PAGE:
few can have more ambivalence on the washington post than me. let's try a few dips. my father's father was, among other things, nightclub columnist and editorial page editor for the washington times-herald, which the post bought in 1954, becoming for a time the washington post and times-herald (i still remember the t-h shrinking on their masthead); well my boy was more or less dead of alcoholism by then (i have some of his white house and capitol press credentials). after that, the fam was evening star. my dad was a copy boy/reporter there starting in the fifties. i was a star paper boy, and my brother adam delivered the tabloid daily news, bought out by the star in '72 to create in the customary shrinking way the star news.
so i was a 'copy aide' at the star, working the 6PM-2AM shift in '80-'81 for a new morning edition that was supposed to save the last rival to the post, but which never worked at all. soon after i started, time, inc., bought the star. they had deep pockets, supposedly, and they were going save us and fold us in. like six months later they announced The End. so, by that time, there was only one daily newspaper in dc: the post killed everything. i interviewed for a couple of different jobs at the post but didn't get them; they didn't take the same interviewing approach the star did: 'you spell that s-a-r-t-w-e-l-l? can you start tuesday?' though we did place many stars out of our newsroom everywhere, including the post.* honestly? the post hasn't been as good since it lost all competition.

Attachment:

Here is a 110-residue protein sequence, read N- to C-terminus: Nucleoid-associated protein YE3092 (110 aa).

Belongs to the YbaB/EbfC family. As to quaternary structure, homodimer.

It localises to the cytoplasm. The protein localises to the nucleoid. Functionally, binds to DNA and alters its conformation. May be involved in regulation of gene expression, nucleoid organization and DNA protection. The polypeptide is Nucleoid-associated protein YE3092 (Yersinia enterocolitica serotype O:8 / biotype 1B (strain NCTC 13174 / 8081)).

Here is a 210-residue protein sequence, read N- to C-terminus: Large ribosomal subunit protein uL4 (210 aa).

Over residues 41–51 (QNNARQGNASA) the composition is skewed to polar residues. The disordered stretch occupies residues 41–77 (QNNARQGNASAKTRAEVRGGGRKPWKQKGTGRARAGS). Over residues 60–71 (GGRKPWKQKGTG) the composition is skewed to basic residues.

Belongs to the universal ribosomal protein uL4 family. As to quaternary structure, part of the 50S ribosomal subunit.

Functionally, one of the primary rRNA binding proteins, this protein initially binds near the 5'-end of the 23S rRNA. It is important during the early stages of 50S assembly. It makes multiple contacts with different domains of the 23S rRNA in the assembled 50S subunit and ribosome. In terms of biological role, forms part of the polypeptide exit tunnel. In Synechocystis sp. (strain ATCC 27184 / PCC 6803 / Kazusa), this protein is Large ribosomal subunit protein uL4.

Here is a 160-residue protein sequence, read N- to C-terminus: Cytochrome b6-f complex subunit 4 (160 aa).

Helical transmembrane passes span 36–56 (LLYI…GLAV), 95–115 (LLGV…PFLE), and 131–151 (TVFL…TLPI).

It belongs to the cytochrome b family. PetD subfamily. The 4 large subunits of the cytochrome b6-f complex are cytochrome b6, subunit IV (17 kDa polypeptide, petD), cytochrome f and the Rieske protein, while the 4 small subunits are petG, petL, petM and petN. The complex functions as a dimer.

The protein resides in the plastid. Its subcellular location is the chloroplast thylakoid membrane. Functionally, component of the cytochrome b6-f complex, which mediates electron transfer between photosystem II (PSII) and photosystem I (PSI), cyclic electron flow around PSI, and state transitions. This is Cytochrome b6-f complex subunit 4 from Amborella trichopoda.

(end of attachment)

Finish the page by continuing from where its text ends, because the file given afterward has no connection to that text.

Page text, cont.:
so the post kind of laid waste to my terrain, like mr. peabody's coal train did to muhlenberg county. but on the other hand, it really is always a great newspaper. honestly i have read it every day, more or less, since i was a small child. that was the thing about the star; even there, everyone read the post. and it has been my homepage since i first got a browser (well, partly for redskins). i think they desperately need a transition away from being folded into the washington establishment, articulating all and only mainstream positions. but there is much great journalism at every level in that newsroom still.
* Writers who worked at the Star in its last days included Nick Adde (Army Times), Stephen Aug (ABC News), Michael Isikoff (Newsweek), Howard Kurtz (The Washington Post), Fred Hiatt (The Washington Post) Sheilah Kast (ABC News), Jane Mayer (The New Yorker), Chris Hanson (Columbia Journalism Review), Jeremiah O'Leary (The Washington Times), Chuck Conconi (Washingtonian), Crispin Sartwell (Creators Syndicate), Maureen Dowd (The New York Times), novelist Randy Sue Coburn, Michael DeMond Davis, Lance Gay, (Scripps Howard News Service):Jules Witcover (The Baltimore Sun), Jack Germond (The Baltimore Sun), Judy Bachrach(Vanity Fair), Lyle Denniston (The Baltimore Sun), Fred Barnes (Weekly Standard), Kate Sylvester (NPR, NBC, Governing Magazine) and Mary McGrory (The Washington Post).